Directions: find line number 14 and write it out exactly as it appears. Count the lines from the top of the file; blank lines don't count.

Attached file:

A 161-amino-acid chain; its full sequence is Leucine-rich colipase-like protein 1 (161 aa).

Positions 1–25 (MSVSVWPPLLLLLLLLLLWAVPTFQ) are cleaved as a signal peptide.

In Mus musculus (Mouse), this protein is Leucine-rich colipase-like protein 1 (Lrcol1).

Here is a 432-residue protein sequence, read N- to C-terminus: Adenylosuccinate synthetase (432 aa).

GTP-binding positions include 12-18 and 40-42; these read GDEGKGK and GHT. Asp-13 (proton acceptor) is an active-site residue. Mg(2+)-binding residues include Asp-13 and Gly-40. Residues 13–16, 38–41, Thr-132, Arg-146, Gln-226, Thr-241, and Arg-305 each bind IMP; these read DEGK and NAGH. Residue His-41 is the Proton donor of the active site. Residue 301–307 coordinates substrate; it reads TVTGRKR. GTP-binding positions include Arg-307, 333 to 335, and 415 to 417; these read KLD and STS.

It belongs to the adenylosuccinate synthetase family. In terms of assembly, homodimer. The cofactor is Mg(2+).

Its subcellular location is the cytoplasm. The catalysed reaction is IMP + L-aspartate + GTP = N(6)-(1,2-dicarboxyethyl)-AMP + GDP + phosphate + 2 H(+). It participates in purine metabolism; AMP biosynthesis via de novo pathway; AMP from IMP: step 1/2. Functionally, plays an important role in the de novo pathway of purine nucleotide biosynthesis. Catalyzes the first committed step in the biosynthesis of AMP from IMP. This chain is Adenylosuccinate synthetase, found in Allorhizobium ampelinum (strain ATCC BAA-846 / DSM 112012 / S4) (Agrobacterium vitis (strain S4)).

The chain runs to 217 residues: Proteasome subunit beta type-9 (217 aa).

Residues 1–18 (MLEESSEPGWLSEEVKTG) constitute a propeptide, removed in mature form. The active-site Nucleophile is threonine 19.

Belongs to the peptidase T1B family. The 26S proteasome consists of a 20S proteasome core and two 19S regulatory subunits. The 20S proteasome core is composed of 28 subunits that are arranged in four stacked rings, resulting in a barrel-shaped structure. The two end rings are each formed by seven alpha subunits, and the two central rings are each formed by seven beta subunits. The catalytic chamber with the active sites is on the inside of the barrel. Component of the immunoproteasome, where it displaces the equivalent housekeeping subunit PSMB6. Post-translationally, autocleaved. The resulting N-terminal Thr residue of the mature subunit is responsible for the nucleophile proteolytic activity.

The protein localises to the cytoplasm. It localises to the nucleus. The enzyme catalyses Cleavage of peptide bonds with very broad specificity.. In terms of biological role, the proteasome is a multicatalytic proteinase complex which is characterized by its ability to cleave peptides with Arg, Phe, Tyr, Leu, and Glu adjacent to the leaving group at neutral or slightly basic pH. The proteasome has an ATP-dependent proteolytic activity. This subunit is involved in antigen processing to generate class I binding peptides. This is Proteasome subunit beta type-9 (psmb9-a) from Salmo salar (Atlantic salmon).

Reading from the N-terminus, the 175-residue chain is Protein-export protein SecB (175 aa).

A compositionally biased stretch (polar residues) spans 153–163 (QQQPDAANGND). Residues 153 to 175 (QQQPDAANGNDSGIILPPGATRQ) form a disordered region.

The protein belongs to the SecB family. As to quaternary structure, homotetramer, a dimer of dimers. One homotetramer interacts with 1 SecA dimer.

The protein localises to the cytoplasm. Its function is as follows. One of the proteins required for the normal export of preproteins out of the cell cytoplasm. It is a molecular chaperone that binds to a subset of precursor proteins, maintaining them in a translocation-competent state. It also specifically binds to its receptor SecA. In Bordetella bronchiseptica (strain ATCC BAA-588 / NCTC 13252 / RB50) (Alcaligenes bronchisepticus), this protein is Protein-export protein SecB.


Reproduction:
The protein belongs to the SecB family. As to quaternary structure, homotetramer, a dimer of dimers. One homotetramer interacts with 1 SecA dimer.